O'Dowd's witch-hunt nonsense
The shambles in our education system has been highlighted once again by the letters sent from the Department of Education to 11 primary schools in the province warning them about coaching pupils for unregulated transfer tests.
This is simple bullying by the department, which named the 11 schools and then, astonishingly, said that the issuing of the letters does not necessarily mean the schools have been preparing pupils for the tests.
Why then have the letters been sent or the schools named and shamed?
But this move by the department is a nonsense in any case. Last year some 10,000 pupils took the unregulated AQE and GL Assessment tests despite opposition from Education Minister John O'Dowd.
The 11-plus examination may have been abolished but the powerful grammar lobby still clings to its selection tests in spite of Government demands to end them. And it is obvious that parents are prepared to go along with this transfer method.
The nub of the argument is as it has always been - that parents want their children to go to the best secondary level schools they can.
While the department wants all second level schools to become virtual comprehensives, this is an ideal that does not find majority favour from parents or pupils. Mr O'Dowd may think that the most academically able pupils can be streamed successfully in a comprehensive system and achieve the sort of results which they currently obtain in the grammar system.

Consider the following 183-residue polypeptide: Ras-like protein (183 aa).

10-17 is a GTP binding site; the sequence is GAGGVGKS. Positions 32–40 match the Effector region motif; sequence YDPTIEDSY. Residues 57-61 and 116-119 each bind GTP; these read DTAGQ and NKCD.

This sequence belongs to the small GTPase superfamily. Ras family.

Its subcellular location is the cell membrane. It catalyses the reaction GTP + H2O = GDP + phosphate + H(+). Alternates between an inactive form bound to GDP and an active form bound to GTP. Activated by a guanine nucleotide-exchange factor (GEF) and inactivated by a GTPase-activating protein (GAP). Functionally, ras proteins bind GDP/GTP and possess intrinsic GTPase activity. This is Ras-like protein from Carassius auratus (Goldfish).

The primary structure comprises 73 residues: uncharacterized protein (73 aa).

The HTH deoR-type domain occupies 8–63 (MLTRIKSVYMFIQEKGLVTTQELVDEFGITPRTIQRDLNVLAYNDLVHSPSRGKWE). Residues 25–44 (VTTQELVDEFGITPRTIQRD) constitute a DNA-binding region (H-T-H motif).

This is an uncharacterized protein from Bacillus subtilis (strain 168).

But he has failed to persuade either the grammar schools or the parents of pupils transferring from primary schools that a quasi-comprehensive system will work successfully across the board.
The Catholic grammar schools have even defied their bishops in refusing to drop selection tests, again demonstrating the depth of feeling on this issue.
It therefore follows that coaching for the tests is inevitable, and it is obvious that more children than the pupils of these 11 schools receive extra help in preparing for the examinations.
Of course the primary schools should deliver the full curriculum to all pupils and any preparation for the tests should not impinge on their statutory obligations. But Mr O'Dowd and the department should concentrate on sorting out the shambles in education here instead of engaging in a public witch-hunt.